Town Of Middleton Levy Approved

MTT News Desk's picture
Kevin Murphy

Town of Middleton residents last week unanimously approved a 2014 property tax levy that is slightly larger than this year’s and a road budget that is a little less than the current year’s.

Approximately 15 residents attended the budget hearing and approved a $2.834 million property tax levy, up from the $2.775 million levy they approved in November 2012. They also approved a $1.071 million road budget, which is down from the $1.084 million approved a year ago.

The property tax levy is imposed this year and due by Jan. 31. Many property owners pay by the end of the current year to obtain a deduction on their itemized income tax returns.

Unlike residents of a city or village, town residents, and not their board of supervisors, are empowered to set the total amount the town can tax property and spend on road maintenance and improvements.

State law limits increases in the property tax levy to the net value of new construction and improvements in the town.

The town’s portion of the property tax bill is combined with the Middleton-Cross Plains Area School District, Madison Area Technical College and Dane County on the bills the county will mail next month.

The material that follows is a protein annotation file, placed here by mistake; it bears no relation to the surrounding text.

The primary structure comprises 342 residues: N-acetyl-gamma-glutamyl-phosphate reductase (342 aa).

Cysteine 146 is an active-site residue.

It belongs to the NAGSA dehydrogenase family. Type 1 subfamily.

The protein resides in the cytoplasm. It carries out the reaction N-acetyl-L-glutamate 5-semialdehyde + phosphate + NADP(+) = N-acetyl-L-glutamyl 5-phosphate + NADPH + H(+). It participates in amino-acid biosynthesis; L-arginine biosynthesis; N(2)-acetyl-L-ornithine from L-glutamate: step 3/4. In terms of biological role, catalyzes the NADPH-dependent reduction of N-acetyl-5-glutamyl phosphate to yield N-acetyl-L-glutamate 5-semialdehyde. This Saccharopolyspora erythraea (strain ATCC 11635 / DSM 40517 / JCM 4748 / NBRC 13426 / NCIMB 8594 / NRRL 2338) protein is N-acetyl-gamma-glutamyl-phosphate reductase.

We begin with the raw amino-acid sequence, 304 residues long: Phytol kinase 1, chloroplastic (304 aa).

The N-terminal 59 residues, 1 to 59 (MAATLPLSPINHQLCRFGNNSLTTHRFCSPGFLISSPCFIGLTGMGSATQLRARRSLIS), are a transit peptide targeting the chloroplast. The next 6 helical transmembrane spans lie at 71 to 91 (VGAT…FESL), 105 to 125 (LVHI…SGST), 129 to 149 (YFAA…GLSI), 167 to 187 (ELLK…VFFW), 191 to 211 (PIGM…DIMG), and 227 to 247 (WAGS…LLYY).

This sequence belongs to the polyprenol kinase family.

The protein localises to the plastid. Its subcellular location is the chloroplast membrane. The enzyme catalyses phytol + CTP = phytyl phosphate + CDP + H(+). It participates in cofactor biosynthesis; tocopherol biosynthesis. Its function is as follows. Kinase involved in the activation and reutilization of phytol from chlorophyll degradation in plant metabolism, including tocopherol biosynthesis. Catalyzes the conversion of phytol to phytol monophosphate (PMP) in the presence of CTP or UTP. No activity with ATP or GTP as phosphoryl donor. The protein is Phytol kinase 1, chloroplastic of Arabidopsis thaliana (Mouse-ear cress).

Town residents also approved a 2014 town budget in which revenues increased by 6.3 percent and spending reduced by 5.13 percent compared to the 2013 budget.

Next year’s total revenues are budgeted at $2.962 million, compared to this year’s revenues which are on pace to top $2.923 million and up from the $2.786 million projected in the 2013 budget.

The projected revenue increase is based on more construction activity, which is expected to boost income from charges for services, and more state aid.

Meanwhile, total expenditures are projected to decrease from $2.985 million budgeted in 2013 to $2.832 million in 2014. This year’s actual expenditures are expected to only reach $2.673 million.

Spending decreases are budgeted in general government and public works categories.

Town Administration David Shaw said the general government’s budget was decreased by the $37,000 cut from the town assessor’s contract. Last year’s contract was increased to cover the expense of the first town-wide property re-evaluation in 20 years. That work has been completed.


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